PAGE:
The important thing to understand is that the higher BC the farther the bullet will travel. As long as velocity is equal to bullets of lower BC. This is independent of caliber and weight since both size and weight is taken in to consideration in the formulas that determine BC.
If you take two bullets in different calibers that have the same BC (ballistic coefficient) and fire them at the same velocity they will have the exact same trajectory.
Generally bullets that are heavy for caliper with pointed tips and boat tails have a higher BC. Think about it like throwing a heavy football versus throwing a plastic baseball. Your arm will try to throw them both at the same speed but the football will travel a lot farther. The football has a higher BC than the plastic baseball.
The ability of a bullet to penetrate is sectional density. Low sectional density is like hitting a brick wall with a Prius. Where as high sectional density is hitting the same wall with a Kenworth. Which one is going through the wall? Better yet which one is going to keep going, after going through the wall?
Sectional Density is the bullets weight in pounds divided by the square of it’s diameter. This means the shape of the bullet doesn’t matter when you look at SD. It would be very easy to have a bullet with a low BC and a high SD. Think shotgun slug. What really effects the SD of a bullet is the length. Because a longer bullet will be heavier for caliber, it’s sectional density will be higher.
Bullet expansion is how much a bullet changes shape with it hits a target. The more a bullet expands the more energy it transfers to it’s target. Putting a small hole through an animal can kill it if you hit vital organs. A small entry hole and large exit wound is better. Transferring all the bullets energy to the animal. Will drop it in it’s tracks.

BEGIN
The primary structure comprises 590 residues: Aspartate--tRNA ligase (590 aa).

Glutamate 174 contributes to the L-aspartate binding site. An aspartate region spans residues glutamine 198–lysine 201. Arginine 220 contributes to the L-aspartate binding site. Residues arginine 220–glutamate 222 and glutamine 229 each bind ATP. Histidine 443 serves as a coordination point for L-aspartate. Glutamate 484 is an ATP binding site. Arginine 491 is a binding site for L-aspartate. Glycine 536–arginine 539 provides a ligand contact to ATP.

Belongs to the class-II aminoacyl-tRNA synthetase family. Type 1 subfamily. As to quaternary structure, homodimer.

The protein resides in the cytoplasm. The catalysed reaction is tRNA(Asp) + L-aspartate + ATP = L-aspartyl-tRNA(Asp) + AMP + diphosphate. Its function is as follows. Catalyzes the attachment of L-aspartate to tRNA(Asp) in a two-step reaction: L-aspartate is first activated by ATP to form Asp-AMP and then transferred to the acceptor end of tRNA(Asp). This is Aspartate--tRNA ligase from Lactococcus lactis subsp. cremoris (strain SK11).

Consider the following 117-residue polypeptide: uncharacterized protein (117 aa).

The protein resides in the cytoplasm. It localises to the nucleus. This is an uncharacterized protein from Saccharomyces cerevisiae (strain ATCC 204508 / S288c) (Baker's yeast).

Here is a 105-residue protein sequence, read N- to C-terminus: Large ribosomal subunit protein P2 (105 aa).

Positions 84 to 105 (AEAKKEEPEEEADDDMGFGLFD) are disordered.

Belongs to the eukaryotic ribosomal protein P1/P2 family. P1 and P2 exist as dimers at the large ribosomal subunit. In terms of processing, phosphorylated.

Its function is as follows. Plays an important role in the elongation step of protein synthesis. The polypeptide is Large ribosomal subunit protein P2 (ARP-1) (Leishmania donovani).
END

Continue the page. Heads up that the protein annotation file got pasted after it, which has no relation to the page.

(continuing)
Imagine hitting someone with metal rod or a 12″ wide board. Which is going to push them over? The problem is it’s hard to swing a 12″ wide board as quick as the rod. Thus if the rod flattened out the second you hit the person you’d get the best of both worlds. This is bullet expansion. Pointed bullets that fly well expand when they hit their target to release more energy into the target.
There is a lot that goes into understanding bullet ballistics. In fact this post barely touched the surface. But with even a slight understanding of sight line and bore line you can begin to understand why you can sight your rifle in at 2 different distances and it be dead on. It will make sense when you’re told to mount your scope as close to the barrel of a gun as possible.
As you start to understand Ballistic Coefficient and Sectional density you will understand why there are so many different calibers. With different bullet weights for each for the same caliber. If you do more research you can spend hours figuring out the exact path of each bullet fired from you rifle based on shape, size, weight and velocity of you bullet. Although most people won’t get that technical. It is nice to be able compare the numbers on the side of an ammunition box and what they mean. Better yet when you start reloading ammo it’s good be able to pick the right bullets for the right job. Unfortunately with anything gun related the more you learn the more you realize how little you know. So have fun learning more.